My new job is an hour and a half train ride out of town. By car that's roughly a two hour drive with the traffic. Now you know why I've entered the world of train culture. Trains are much faster and many times safer than driving.
Japan is infamous for timely trains. Two minutes late and everyone on the platform starts checking their watches and smart phones. Four minutes late and the control room is sending out apologies then announcements stating that the train shall arrive shortly. And you know what? It always does!
I've never seen a late train in the sense that it didn't arrive on schedule. Personally, the latest I've seen was around five minutes late. Only in the case of random freak accidents does a Japanese train not make it to it's destination on time. Usually suicide jumpers flinging themselves in front of a speeding locomotive. But if it wasn't for suicidal folks completely inconsiderate of the time schedule, the trains in Japan would probably never be all that terribly late. All in all, I must say, that it is pretty darn impressive.
So here is a breakdown of my daily commute.
5:00 AM ... Wake up.
6:10 AM ... Ride bike to tram line.
6:45 AM ... Switch from tram to JR line.
7:00 AM ... Switch trains at main station. Buy breakfast.
7:24 AM ... Ride train to destination.
7:50 AM ... Arrival.
My breakfast usually consists of a coffee with a freshly baked panini. Now, I am a little behind on the times, because this was the first time I have discover the wonderfulness that is panini. The way the bakery at Kumamoto station makes paninis is splendid. They slice a small cut into a thin loaf, then put on all the toppings, seal back up the loaf, and throw the whole thing into the large oven. The oven looks like a pizza ovens. Then after a minute, they pull it out, and presto--a panini!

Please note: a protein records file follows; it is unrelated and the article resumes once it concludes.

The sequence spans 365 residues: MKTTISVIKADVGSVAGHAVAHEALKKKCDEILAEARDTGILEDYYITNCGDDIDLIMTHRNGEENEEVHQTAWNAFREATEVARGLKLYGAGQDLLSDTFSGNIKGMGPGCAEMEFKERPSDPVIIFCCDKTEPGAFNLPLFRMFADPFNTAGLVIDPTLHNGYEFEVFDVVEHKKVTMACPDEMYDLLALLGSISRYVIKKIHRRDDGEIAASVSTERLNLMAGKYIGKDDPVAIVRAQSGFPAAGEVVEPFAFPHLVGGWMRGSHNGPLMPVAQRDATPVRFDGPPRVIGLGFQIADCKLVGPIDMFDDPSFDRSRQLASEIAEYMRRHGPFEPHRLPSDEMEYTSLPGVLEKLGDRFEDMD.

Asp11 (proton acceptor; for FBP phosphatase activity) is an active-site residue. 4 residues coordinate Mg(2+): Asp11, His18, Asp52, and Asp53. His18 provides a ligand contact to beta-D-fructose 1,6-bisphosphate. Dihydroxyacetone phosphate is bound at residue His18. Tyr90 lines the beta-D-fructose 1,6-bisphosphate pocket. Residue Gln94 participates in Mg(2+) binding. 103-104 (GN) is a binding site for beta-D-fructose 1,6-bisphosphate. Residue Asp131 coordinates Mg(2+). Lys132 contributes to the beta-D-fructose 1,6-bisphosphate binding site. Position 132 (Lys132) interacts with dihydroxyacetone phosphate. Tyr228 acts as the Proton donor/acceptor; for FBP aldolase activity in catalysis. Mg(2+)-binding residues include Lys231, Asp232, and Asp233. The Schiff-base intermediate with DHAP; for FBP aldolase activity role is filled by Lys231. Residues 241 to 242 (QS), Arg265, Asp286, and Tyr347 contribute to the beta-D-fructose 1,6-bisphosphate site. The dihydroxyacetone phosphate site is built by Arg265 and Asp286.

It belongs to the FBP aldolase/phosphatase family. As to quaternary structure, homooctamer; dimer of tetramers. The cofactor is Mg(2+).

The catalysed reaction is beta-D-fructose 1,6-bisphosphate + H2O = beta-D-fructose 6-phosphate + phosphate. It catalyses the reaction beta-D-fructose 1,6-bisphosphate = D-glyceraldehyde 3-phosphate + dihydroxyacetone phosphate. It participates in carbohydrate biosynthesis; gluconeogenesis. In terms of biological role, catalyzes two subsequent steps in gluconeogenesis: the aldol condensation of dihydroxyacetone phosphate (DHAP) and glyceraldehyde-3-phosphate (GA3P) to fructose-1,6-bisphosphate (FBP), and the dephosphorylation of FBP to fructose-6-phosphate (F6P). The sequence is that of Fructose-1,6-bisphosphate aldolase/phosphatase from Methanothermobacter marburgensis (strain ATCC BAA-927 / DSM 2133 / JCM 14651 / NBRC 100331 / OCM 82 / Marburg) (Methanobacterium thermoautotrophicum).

I prefer the bacon, lettuce, tomato with cheese panini. The cheese melts inside, and it is truly scrumptious!
After that I head to school. Actually, I work at three schools. Two elementary schools and one junior high school. The transition from my old job, where I had taught at three different junior high schools and ten elementary schools, was fairly smooth.
The new faculty and staff, teachers and students, all gave me a warm welcome. Usually, when starting at a new school, it takes a few weeks for everyone to warm up to you. Especially the students. But this time, for some reason, it was completely different. The students keep asking what day I will come, and one of my junior high school 3rd graders (equivalent of a freshman in American high school) stated, "What days do you come to school? We always have more fun when you're here."
I'm glad they are having so much fun. Although, all I have really had time to do is chat with them in the hallways between classes. During class, Bikkuri Vick takes over, the crazy wild teacher--and goes wild teaching English. Gets the children motivated. My philosophy is, you have to raise you energy level to theirs, or at least the excitement of learning, if you want them to absorb what you're teaching. Also, when teaching ESL I have found that it really helps to be animated--the larger the gesture or expression is, the more likely they will be to make the correlations between the vocabulary and the action.
After a hard day of work, Bikkuri Vick often likes to stop for a drink. Of course, the preferred beverage is Bikkle. Why Bikkle? Because Bikkuri Vick likes to drink Bikkle.
Actually, you wouldn't know it by reading the English, but this is an inside joke with my students. In Japanese, there is no sound for the letter "V" so inevitably it becomes the letter "B." As such, the sentence, said in Katakana sounding English, becomes an extra humorous rhyme in Japanese.
"Bikkuri Bikku laikusu tsu dorinku Bikkeru."
Yes, I do. I do like to drink Bikkle.
After a nice refreshing drink, to cool off and regain my sugar levels, I walk ten minutes back to the station, and repeat my train hopping all the way home. I usually get home around 6:30 PM. Well, that's my daily routine involving riding the JR line! Busy, busy, busy.
P.S. This is the bike which gets me around. Notice the Bikkle along with the bento in the back of the bike.